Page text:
THE PLUTONIUM FILES: America's Secret Medical Experiments
in the Cold War, by Eileen Welsome. Dial, 580 pp., $26.95.
EILEEN WELSOME, a reporter for the Albuquerque Journal, won the Pulitzer Prize
in 1994 for a series of articles on how 18 people were made nuclear guinea pigs
by being injected with plutonium during the Manhattan Project. This work has
been greatly expanded in "The Plutonium Files," a superbly investigated expos�
that goes far beyond those nuclear test subjects. It details radiation
experiments over 50 years, involving the U.S. government and military and
performed on thousands of human beings-which resulted in gruesome illness,
shortened lives and painful deaths.
As Welsome writes, "Much of the information is disturbing, shocking, and will
serve as a cautionary tale about the corrupting power of secrecy, the danger of
special interest groups, the excesses of science and medicine." She came
across the story in 1987 as a reporter in Albuquerque. While researching Air
Force cleanups of various U.S. waste sites, she noticed that "several dumps at
Kirtland Air Force Base in Albuquerque were on the list," and that "buried in
the dumps were radioactive animal carcasses." After making some calls to the
base, she "eventually learned that the animals had been used in radiation
Welsome went to Kirtland and pored over reports on the animal experiments.
Then, she writes, "my eye fell on a footnote describing a human plutonium
experiment. The information jolted me deeply. One minute I was reading about
dogs that had been injected with large amounts of plutonium and had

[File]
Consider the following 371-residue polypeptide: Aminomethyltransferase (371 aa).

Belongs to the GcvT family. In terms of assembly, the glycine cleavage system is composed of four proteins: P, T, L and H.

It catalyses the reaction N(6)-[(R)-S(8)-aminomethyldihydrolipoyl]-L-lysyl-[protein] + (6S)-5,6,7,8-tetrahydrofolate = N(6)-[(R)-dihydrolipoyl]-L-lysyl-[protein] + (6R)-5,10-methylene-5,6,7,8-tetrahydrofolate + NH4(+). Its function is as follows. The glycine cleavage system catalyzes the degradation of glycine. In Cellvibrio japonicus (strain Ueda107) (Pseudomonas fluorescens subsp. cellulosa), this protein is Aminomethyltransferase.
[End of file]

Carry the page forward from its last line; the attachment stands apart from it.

subsequently developed radiation sickness and tumors. Suddenly there was this
reference to human experiments. I wondered if the people had experienced the
same agonizing death as the animals."
Her investigation went on for years-good investigative reporting takes time,
and this was good investigative reporting. She used the Freedom of Information
Act, but still met frustrating government resistance; the Department of Energy
would send her "a few scraps of paper, on which anything that might have helped
me to identify the patients seems to have been deleted." Nevertheless, she
persisted in her probing.
Welsome revealed how 18 unsuspecting people were subjected to ghastly plutonium
tests in her newspaper series. But even after the articles were published, she
pressed on because of the magnitude of the outrage. It turned out that there
were actually thousands of radiation experiments on humans, and this book
The experiments were done because those in charge of the Manhattan Project,
"fearing a cancer epidemic among the project's employees," sought a "crash"
effort "to learn everything they could about the effects of radiation." After
the war, they continued because government scientists wanted to investigate, as
Welsome writes, "such issues as how much radioactive strontium America's
children were collecting in their bones from fallout and how many more bombs
could be exploded before the radioactivity would exceed a level that the
doctors had deemed safe."
The U.S. Army, Navy and Air Force, meanwhile, embarked on other experiments,
"designed to help them learn more about how to fight effectively on the nuclear
battlefield." For instance, military personnel were exposed to sites where
nuclear bombs were exploded (in some cases a mile or less away), and
"instructed...to look at the fireball" for "flashblindness studies." And
officials of what the Manhattan Project became-the Atomic Energy
Commission-sought to demonstrate that radioactive poisons might in fact be good
for people, and "promoted radioisotopes with a missionary zeal" for testing on
An example of the horrific experiments: Welsome tells of how "the long-term
consequences of radiation for the human reproduction system had been on the